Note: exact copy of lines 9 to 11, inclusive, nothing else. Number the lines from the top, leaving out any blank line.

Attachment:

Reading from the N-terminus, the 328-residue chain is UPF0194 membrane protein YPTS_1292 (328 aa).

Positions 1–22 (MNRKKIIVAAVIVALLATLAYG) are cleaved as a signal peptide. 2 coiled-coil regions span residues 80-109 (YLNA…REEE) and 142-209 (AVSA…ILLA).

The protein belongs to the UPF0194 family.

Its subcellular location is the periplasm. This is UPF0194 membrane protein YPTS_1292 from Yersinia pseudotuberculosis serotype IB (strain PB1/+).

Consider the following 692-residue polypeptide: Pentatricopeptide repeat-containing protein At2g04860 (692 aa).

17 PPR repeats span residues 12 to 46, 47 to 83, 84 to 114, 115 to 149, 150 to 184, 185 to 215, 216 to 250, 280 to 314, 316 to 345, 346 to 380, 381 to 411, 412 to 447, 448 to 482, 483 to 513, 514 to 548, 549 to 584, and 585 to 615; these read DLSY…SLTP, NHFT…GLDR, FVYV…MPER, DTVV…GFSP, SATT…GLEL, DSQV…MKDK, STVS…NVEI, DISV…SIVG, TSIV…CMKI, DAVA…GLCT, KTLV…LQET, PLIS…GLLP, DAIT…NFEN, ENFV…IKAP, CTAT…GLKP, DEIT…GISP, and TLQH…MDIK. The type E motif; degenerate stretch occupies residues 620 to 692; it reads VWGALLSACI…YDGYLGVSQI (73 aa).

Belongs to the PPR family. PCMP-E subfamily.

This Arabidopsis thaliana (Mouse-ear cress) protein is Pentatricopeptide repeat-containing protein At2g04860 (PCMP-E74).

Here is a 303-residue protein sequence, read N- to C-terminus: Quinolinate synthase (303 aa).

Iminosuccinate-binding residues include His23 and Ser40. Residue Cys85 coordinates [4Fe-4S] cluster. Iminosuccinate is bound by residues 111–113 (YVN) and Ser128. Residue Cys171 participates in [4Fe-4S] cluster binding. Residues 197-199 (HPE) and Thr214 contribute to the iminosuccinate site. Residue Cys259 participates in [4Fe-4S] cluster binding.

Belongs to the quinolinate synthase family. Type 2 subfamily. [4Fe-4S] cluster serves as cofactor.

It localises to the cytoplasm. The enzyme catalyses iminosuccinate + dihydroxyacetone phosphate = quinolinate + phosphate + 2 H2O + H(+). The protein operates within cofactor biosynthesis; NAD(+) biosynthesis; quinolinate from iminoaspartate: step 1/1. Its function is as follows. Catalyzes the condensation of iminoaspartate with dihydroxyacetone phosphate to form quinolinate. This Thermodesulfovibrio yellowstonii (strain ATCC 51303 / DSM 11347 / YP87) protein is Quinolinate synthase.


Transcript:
Here is a 303-residue protein sequence, read N- to C-terminus: Quinolinate synthase (303 aa).

Iminosuccinate-binding residues include His23 and Ser40. Residue Cys85 coordinates [4Fe-4S] cluster. Iminosuccinate is bound by residues 111–113 (YVN) and Ser128. Residue Cys171 participates in [4Fe-4S] cluster binding. Residues 197-199 (HPE) and Thr214 contribute to the iminosuccinate site. Residue Cys259 participates in [4Fe-4S] cluster binding.

Belongs to the quinolinate synthase family. Type 2 subfamily. [4Fe-4S] cluster serves as cofactor.